In my previous text, I told you what I learned studying book editing and publishing at university. I also mentioned a couple of areas that still need improving. Today’s article is also based on my recent university experience, but with a slightly more tongue-in-cheek approach.
When I was at school, I liked to note down my teachers’ “words of wisdom”. Sometimes these adages were more absurd than some students’ essays but on other occasions they were really inspiring and insightful thoughts.
So, when I came back to university last year, I just couldn’t help myself and started doing the same. When any of the lecturers said something that wasn’t exactly related to the main subject but was absolutely worth recording, I would take it down on the margins of my notebook. This way, I came up with a nice list of guidelines for beginners in the world of book editing and publishing as well as designers and translators. You can read the list below, along with my interpretations.
It pays to do your job well & Being professional pays off in every century
I totally agree with these two although I do feel that the world does not always reward those who do their job well and professionally. Sadly, we are surrounded by mediocrity and negligence, which can be observed in many items and services on the market. But let’s leave these pessimistic musings aside and focus on positive examples.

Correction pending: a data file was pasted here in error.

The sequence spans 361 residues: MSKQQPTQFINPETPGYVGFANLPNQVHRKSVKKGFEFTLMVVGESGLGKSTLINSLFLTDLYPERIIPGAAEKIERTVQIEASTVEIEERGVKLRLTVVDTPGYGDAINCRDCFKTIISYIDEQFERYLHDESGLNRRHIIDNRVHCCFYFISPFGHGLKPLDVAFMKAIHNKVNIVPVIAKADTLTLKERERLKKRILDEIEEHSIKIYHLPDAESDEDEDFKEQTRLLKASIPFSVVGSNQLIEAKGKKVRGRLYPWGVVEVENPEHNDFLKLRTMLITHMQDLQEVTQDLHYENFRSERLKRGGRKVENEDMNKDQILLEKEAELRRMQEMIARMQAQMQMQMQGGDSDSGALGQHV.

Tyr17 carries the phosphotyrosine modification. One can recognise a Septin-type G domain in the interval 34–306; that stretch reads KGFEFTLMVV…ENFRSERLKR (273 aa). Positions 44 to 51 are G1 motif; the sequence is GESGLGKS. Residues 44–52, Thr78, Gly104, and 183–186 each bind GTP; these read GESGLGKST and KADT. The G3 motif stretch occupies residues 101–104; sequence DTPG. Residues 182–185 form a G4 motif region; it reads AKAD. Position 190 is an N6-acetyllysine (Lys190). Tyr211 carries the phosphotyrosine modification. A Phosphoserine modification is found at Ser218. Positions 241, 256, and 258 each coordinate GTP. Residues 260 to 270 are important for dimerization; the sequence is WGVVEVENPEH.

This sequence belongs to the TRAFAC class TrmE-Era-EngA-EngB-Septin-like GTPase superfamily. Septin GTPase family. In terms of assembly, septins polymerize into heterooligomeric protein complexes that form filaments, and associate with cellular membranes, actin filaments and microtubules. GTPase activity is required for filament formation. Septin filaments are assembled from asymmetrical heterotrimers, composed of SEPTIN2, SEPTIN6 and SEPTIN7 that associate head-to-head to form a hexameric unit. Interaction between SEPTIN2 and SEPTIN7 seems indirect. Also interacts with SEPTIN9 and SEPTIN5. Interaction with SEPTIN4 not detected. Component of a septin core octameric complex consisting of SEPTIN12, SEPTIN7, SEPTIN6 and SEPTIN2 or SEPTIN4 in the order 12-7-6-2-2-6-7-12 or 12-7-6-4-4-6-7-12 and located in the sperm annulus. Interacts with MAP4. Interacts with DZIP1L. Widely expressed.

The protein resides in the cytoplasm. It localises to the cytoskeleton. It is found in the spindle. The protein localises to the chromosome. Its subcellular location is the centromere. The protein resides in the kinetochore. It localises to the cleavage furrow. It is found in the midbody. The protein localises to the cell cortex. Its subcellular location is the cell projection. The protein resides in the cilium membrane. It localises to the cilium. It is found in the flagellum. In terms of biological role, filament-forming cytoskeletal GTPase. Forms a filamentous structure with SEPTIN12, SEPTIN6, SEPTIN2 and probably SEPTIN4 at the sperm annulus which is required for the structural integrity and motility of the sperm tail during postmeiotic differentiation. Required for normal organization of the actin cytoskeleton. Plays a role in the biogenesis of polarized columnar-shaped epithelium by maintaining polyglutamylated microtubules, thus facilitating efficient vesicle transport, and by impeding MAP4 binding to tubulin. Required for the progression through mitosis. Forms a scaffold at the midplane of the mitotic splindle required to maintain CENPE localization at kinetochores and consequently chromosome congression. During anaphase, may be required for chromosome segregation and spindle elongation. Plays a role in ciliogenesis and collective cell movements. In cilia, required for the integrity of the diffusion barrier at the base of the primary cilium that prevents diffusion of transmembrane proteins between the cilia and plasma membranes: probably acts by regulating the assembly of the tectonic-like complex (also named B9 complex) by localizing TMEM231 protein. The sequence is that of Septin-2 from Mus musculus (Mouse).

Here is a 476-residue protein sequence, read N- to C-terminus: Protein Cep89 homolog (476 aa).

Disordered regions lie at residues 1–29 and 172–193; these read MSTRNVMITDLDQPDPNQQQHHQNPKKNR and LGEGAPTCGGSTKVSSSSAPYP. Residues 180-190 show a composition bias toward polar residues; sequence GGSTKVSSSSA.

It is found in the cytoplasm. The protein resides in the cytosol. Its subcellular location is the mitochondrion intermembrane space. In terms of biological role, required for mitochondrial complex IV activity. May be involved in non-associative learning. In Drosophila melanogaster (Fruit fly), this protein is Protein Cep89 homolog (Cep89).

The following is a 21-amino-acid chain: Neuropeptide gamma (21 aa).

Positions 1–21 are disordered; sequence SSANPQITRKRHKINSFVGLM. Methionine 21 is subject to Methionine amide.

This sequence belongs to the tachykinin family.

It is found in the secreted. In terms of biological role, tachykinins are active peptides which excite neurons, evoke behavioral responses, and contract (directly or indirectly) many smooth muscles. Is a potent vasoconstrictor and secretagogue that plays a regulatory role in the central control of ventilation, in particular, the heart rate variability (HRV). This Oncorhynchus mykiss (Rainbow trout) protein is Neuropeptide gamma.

Professionalism and expertise are very important values to me. I always try to do my job as best as I can. On the one hand, I want my clients to be satisfied with my work, and on the other, I myself feel satisfied when I see the positive results of my work. No matter if it’s translation, revising, editing, proofreading, or writing – I do it as meticulously as possible. This approach works both ways. When we need some specialist services, we’re always looking for professionals. And we know their work should be adequately rewarded.
There are no rules but recommendations & The freedom is apparent
One could say that the meanings of these two sentences are mutually exclusive but when you come to think of it, that’s not really the case. These observations express pretty accurately what language actually is and how it is used. On the one hand, in fact, there are no strict rules – if you speak or write “incorrectly”, you’re not breaking the law and you won’t be punished for that (unless it’s on a language exam). After all, there is no official authority that controls the English language and sets universal linguistic rules (unlike, for example, in Spain, where Real Academia Española is a royal institution regulating the use of Spanish). Obviously, we can refer to the Oxford English Dictionary or guidelines offered by particular universities or publishers but they are still just a point of reference and lists of standards rather than actual regulations. Language is made by the users.